Psychiatric Annals

Career-Related Depression: An Overview

Gene Usdin, MD

No abstract available for this article.

A symposium devoted exclusively to the topic of career as it relates to depression is somewhat unique. Isolated papers have been written, individual lectures have been given, case histories have been presented, and anecdotes have been exchanged between colleagues in the mental health profession. Considerable literature has accumulated from the pens of the press and lay writers, but the mental health professional has been slower in attempting to develop more serious and structured research and literature.

The symposium presented in this issue of Psychiatric Annata attempts to identify and understand the causes and effects of career-related depression. The symposium was presented during the 1982 American Psychiatric Association meeting in Toronto.*

Life changes and stress as they relate to psychiatric illness have been subjects of much concern. The increased tempo of today's lifestyles, with an accelerated rate of change, has been indicted by many as a factor in psychiatric and psycho-physiologic illness. Stress (as a direct result of pressure) has both its positive and negative attributes. Some individuals thrive on pressure, for them it is not stress. Stress can be positive, alerting us to dangers and/ or leading to accomplishments with increased self-esteem and genuine gratification. Whilestress often leads to depression, the two cannot always be equated.

When patients present to psychiatrists in a depressive state, it is important to consider them in the total context of their lifestyles, recognizing effects upon the family as well as effects of the family upon the individual. Occupations certainly play a major role in our lives as well as the lives of our children. They occupy most of our lives, whether the vocation be that of a housewife, air traffic controller, corporate executive, blue collar worker or psychiatrist.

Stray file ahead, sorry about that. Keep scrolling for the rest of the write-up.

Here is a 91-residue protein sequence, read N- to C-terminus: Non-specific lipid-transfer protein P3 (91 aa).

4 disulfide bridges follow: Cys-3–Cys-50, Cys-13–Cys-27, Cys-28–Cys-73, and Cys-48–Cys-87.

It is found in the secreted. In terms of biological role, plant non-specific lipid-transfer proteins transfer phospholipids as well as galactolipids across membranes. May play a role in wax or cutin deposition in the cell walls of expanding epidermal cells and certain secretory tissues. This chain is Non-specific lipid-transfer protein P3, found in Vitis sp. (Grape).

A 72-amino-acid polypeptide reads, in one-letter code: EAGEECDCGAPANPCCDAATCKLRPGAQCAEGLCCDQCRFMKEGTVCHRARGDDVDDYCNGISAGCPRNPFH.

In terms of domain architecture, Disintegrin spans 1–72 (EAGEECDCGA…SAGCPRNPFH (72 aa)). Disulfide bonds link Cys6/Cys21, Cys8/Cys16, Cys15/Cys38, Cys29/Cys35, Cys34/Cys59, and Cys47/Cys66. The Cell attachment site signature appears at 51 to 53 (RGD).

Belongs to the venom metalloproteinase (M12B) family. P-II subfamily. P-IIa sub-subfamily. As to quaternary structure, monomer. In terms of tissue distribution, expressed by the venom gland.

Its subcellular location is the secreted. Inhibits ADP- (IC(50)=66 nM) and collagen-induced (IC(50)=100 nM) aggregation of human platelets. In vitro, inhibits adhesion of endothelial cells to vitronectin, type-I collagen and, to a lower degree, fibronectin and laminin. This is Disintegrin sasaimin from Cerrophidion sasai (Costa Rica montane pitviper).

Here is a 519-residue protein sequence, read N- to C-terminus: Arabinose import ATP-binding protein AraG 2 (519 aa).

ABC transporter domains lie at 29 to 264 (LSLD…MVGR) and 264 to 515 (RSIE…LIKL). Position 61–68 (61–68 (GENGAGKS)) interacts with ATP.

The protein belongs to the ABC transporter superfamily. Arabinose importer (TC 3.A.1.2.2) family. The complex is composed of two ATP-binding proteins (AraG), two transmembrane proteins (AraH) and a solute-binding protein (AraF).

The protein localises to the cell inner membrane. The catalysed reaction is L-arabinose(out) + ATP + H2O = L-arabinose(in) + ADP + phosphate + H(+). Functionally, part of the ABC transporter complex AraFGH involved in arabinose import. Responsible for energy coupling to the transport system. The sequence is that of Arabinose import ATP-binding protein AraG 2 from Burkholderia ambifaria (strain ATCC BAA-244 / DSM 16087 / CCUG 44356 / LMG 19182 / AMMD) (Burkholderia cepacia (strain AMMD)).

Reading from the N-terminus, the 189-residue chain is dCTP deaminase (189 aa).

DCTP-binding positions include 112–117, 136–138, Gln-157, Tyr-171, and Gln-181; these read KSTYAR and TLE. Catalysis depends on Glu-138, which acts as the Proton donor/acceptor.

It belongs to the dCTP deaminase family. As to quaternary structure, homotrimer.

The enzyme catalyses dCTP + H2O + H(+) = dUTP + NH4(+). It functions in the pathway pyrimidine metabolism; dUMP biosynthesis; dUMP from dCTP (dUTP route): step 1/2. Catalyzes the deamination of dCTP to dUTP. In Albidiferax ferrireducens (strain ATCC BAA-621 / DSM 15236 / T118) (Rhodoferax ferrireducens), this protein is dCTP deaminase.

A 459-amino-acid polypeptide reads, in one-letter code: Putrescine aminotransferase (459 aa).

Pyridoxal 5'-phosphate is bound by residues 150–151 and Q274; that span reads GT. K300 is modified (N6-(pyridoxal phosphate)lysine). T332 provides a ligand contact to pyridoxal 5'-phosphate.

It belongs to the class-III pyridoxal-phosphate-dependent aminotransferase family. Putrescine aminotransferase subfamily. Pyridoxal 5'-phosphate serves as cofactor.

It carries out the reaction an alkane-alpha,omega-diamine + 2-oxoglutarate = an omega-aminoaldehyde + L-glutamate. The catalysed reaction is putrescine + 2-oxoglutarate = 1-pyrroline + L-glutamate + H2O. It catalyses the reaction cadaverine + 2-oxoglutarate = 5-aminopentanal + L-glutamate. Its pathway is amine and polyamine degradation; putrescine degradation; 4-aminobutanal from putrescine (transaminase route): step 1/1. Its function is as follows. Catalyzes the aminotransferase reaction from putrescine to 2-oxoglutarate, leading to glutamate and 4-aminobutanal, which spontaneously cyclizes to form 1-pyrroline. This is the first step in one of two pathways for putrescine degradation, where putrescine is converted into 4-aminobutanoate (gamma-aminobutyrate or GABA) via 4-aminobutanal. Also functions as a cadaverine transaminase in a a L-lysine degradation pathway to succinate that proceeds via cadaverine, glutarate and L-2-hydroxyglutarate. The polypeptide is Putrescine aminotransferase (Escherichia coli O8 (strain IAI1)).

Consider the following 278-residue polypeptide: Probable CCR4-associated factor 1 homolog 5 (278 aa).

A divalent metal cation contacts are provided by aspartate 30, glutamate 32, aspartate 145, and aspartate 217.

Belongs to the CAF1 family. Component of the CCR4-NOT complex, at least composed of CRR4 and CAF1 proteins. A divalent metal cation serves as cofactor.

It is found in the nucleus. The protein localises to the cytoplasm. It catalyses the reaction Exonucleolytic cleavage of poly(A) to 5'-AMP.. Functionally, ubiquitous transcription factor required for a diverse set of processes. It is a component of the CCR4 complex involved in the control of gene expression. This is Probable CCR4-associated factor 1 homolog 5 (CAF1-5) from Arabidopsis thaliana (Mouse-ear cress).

However, it is easy to indict career and overlook the positive aspects that an effective career has on us and those important to us. The challenge is to achieve a balance between a healthy commitment to a career and a good adjustment in one's personal life insofar as self, family, friends and others are concerned. An individual working effectively at his or her career sets a model for the family, especially children. Parents set models for their progeny in the manner by which they handle their careers - hopefully in a balanced, consistent, and effective manner. This career model need not be at the top of the pyramid but can be as a good, dependable employee in any occupation (be it plant supervisor or assemblyline worker).

With the changing roles of males and females and a more egalitarian approach to interpersonal relationships, parenting, and work, many old models are being revised. In many families the father is no longer the only one going out into the world, leaving the mother to tend the nest. Women and men now share the responsibility of developing the family while also contributing to the outer world. Careful observation and study is merited by social and behavioral scientists.

Careers can be a commitment to reality and not just personal gratification and a constant upward striving. Careers may be a rapprochement with outer society and not necessarily an escape from inner or outer reality.

In this self-oriented age, in which fulfillment of personal and interpersonal needs is stressed, there is almost a put-down of the work ethic in Western society in favor of the narcissistic need for individuals to find answers to their own problems without being overwhelmed by work - even to the point of minimizing certain responsibilities to society which, ultimately, are responsibilities to self. There is more to life than personal sexual fulfillment, personal spiritual fulfillment, social power and "doing one's own thing."

Careers may be used as a defense against, or a retreat from, personal relationships. When the defensive needs of the career collapse, when the commitment to the career is predominantly motivated by neurotic efforts to resolve early developmental conflicts and to maintain a precarious life balance, it can be most destructive - often precipitating a clinical depression.

It is this depression, and its interrelating causes and factors which we concentrate upon in this issue.


Sign up to receive

Journal E-contents